SENATOR UNVEILS NEW SCHOOL ACCOUNTABILITY PROPOSAL
|Sen. Florence Shapiro of Plano outlines her proposal to link public school accountability to success in college or the workforce after high school.|
(AUSTIN) — Texas would hold public schools accountable for preparing students for college or skilled work after high school under a new proposal outlined Thursday. The plan, by Plano Senator and Senate Education Committee Chair Florence Shapiro, would replace the current system of rating schools based on the Texas Assessment of Knowledge and Skills (TAKS) test. Shapiro said the current accountability system, while useful in the past, must now be overhauled. "Change for the better is what we're looking for," she said. "Students need to be moved forward, and we need to change to the trends that we see confronting the state of Texas in the future."
Shapiro's bill, SB 3, would create a two-tiered system of accountability. The first of these, the accreditation tier, would judges schools based on student achievement and growth of post-secondary readiness. College readiness would be determined by performance on English and algebra end of course exams. Skilled workforce readiness would also use English and algebra as a benchmark, but would rate those against success in training and certification programs at technical or community colleges. The accreditation tier would also take into account graduation rates. The second tier, the distinction tier, aims to reward districts and campuses for excellence in other areas, including growth in student achievement, fine arts, and second language skills.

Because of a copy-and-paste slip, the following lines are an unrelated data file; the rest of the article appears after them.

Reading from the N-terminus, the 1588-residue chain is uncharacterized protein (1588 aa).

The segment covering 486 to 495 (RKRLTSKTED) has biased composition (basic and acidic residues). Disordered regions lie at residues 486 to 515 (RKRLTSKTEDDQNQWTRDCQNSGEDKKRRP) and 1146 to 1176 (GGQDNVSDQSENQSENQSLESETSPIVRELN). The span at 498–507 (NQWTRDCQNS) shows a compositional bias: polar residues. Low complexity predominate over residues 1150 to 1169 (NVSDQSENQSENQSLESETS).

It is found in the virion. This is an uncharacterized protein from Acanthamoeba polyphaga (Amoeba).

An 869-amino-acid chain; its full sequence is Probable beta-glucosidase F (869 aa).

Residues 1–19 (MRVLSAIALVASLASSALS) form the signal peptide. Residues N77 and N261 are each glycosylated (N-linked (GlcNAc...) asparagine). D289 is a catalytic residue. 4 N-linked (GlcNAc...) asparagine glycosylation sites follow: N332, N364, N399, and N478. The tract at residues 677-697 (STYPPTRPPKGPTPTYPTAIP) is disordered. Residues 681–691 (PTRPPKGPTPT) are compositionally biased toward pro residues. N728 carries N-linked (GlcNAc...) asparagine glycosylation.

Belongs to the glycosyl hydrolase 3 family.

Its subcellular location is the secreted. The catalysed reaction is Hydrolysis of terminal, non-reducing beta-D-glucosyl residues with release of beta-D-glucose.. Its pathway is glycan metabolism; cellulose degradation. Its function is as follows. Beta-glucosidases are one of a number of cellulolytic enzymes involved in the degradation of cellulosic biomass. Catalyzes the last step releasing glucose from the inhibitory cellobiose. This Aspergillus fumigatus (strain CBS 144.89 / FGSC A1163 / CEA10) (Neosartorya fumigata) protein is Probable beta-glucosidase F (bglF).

Texas Education Commissioner Robert Scott praised the plan, saying it would bring together current state, federal and financial accountability standards into one overall measurement. "This bill gives us an opportunity to synthesize those three systems into one coherent message about college and career readiness," he said. The bill will next go before Shapiro's Education Committee for a public hearing.
The Senate will reconvene Monday, March 9 at 1:30 p.m.
Session video and all other webcast recordings can be accessed from the Senate website's audio and video archive pages.